Motor firms request a lift

24 November 2008
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24 November 2008

Nearly 100 suppliers in the automotive industry have called on the US government to support the sector financially.

The group of 98 chief executives, representing vendors across the country, wrote to the US Senate and House of Representatives last week requesting assistance to protect jobs in the automotive sector during the economic downturn. The CEOs urged the government to establish a loan programme for major carmakers and suppliers.

The letter, organised by the US Motor & Equipment Manufacturers Association, said automotive vendors make up the largest proportion of the US manufacturing sector. Chrysler, General Motors (GM) and Ford have all appealed to the government and the CEOs from all three firms attended Congressional hearings to press their case for support.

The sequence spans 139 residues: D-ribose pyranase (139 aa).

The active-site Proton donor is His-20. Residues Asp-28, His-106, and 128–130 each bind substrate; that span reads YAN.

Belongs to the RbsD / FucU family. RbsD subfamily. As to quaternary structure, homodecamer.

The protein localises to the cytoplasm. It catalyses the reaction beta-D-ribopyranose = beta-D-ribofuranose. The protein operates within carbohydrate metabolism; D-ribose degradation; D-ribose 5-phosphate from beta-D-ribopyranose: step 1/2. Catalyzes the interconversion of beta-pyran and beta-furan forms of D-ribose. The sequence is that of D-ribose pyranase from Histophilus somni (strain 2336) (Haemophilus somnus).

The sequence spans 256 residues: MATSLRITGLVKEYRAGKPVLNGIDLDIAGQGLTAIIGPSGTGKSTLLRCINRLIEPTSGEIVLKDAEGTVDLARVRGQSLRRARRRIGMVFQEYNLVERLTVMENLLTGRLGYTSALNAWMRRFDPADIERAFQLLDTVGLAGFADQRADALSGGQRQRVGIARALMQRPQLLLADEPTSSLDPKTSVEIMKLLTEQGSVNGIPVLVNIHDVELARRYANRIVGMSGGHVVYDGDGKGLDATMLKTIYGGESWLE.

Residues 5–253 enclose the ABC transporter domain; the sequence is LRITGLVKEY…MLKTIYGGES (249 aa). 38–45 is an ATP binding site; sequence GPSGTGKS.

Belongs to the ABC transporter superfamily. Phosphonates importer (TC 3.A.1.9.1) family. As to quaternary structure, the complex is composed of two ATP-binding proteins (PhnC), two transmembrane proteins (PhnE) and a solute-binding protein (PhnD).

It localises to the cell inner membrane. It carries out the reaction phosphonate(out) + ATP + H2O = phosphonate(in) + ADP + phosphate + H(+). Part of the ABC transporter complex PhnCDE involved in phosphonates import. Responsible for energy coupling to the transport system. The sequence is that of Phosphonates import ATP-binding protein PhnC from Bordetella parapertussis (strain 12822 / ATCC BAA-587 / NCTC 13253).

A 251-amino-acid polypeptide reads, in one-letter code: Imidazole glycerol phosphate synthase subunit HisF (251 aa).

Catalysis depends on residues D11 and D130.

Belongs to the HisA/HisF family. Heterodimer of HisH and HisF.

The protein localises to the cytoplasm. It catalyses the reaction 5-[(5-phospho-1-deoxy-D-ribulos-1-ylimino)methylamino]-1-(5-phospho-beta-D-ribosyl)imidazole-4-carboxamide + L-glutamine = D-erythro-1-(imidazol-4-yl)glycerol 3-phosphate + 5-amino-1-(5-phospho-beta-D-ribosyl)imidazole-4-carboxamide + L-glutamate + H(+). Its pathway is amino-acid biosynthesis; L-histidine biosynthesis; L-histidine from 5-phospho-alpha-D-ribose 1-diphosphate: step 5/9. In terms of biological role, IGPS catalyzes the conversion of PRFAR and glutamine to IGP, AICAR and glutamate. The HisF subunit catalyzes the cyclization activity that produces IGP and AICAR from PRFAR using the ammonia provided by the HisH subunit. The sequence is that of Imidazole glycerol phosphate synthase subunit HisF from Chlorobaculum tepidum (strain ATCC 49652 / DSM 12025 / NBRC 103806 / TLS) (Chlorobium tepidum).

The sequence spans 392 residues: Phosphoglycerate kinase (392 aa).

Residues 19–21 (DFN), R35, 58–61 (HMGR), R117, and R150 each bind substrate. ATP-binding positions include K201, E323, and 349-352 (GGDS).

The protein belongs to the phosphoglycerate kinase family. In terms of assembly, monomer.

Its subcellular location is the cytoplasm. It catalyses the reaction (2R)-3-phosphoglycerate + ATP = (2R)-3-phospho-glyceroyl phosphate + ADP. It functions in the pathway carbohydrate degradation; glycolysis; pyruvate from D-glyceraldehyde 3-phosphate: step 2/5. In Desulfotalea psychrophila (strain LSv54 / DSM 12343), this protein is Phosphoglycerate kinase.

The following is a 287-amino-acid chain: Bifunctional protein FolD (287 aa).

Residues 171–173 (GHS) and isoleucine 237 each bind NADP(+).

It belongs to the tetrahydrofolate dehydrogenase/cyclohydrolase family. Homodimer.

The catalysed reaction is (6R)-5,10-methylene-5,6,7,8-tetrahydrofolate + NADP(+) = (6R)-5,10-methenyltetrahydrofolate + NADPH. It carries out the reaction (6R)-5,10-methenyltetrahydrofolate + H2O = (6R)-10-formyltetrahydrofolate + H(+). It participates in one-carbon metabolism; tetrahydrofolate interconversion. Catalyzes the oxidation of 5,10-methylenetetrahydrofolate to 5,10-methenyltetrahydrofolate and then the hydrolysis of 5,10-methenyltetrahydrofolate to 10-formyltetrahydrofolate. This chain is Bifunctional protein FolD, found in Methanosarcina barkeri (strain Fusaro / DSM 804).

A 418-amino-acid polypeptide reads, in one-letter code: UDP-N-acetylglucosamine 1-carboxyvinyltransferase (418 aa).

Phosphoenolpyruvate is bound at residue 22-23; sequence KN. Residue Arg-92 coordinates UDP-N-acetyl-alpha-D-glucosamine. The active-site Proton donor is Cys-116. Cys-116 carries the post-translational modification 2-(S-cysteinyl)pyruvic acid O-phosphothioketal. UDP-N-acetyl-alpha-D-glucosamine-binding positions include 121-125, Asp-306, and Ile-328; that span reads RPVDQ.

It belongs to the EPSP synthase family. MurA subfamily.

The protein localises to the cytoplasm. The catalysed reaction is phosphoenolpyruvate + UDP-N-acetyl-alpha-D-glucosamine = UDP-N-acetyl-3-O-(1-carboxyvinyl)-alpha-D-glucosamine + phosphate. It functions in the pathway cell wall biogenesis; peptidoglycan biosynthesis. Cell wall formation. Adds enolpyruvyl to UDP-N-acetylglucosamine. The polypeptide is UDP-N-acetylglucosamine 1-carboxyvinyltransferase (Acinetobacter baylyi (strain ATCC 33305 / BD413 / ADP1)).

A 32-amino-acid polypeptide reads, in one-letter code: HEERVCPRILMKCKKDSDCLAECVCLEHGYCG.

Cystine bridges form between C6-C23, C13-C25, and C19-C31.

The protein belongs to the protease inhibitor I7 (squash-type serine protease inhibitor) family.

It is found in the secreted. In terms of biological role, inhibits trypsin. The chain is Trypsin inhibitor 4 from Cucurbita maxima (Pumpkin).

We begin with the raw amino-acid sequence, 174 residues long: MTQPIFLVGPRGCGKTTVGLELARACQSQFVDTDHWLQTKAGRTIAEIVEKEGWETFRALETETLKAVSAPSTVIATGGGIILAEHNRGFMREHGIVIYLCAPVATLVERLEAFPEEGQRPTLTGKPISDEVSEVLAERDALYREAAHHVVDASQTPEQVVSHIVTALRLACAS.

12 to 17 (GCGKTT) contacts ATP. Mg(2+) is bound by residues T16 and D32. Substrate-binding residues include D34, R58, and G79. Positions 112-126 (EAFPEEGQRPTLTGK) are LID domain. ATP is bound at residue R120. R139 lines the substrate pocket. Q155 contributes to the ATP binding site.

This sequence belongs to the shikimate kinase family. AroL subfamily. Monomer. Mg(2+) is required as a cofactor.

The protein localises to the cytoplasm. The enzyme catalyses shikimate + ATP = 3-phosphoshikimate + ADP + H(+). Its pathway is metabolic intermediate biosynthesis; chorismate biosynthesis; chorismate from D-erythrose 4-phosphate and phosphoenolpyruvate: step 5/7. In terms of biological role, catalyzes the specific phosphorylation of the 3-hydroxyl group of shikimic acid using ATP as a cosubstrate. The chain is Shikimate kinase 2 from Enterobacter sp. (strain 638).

GM said the help would be "essential" during the downturn and it had engaged in discussions with federal officials in a bid to attract "immediate" funding. It made the plea after announcing a number of "self-help" actions to boost its financial position. GM said it planned to reduce its costs by $1.5 billion (£984 million) through cutting sales promotion spend and "restricting" travel and consultancy costs.

The UK's own Society of Motor Manufacturers and Traders has also written to Chancellor Alistair Darling to give suppliers and manufacturers access to loans to provide liquidity and investment. It added aid for the companies would have a "major impact" on the industry. Both GM and Ford have manufacturing plants in the UK.

Congress was due to vote on the automotive package as SM went to press.


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